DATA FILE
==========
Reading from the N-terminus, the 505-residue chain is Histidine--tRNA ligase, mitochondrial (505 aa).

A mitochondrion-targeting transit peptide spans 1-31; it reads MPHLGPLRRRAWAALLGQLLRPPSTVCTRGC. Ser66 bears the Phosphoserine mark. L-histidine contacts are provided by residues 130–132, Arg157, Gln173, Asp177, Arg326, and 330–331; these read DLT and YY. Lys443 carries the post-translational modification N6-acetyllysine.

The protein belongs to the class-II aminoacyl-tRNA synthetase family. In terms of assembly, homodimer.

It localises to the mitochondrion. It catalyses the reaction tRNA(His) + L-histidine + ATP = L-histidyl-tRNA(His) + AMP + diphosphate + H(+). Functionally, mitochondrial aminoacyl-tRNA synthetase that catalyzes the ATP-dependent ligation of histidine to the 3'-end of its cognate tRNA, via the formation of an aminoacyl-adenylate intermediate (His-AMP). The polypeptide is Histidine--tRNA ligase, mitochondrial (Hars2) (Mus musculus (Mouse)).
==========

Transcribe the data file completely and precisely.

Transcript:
Reading from the N-terminus, the 505-residue chain is Histidine--tRNA ligase, mitochondrial (505 aa).

A mitochondrion-targeting transit peptide spans 1-31; it reads MPHLGPLRRRAWAALLGQLLRPPSTVCTRGC. Ser66 bears the Phosphoserine mark. L-histidine contacts are provided by residues 130–132, Arg157, Gln173, Asp177, Arg326, and 330–331; these read DLT and YY. Lys443 carries the post-translational modification N6-acetyllysine.

The protein belongs to the class-II aminoacyl-tRNA synthetase family. In terms of assembly, homodimer.

It localises to the mitochondrion. It catalyses the reaction tRNA(His) + L-histidine + ATP = L-histidyl-tRNA(His) + AMP + diphosphate + H(+). Functionally, mitochondrial aminoacyl-tRNA synthetase that catalyzes the ATP-dependent ligation of histidine to the 3'-end of its cognate tRNA, via the formation of an aminoacyl-adenylate intermediate (His-AMP). The polypeptide is Histidine--tRNA ligase, mitochondrial (Hars2) (Mus musculus (Mouse)).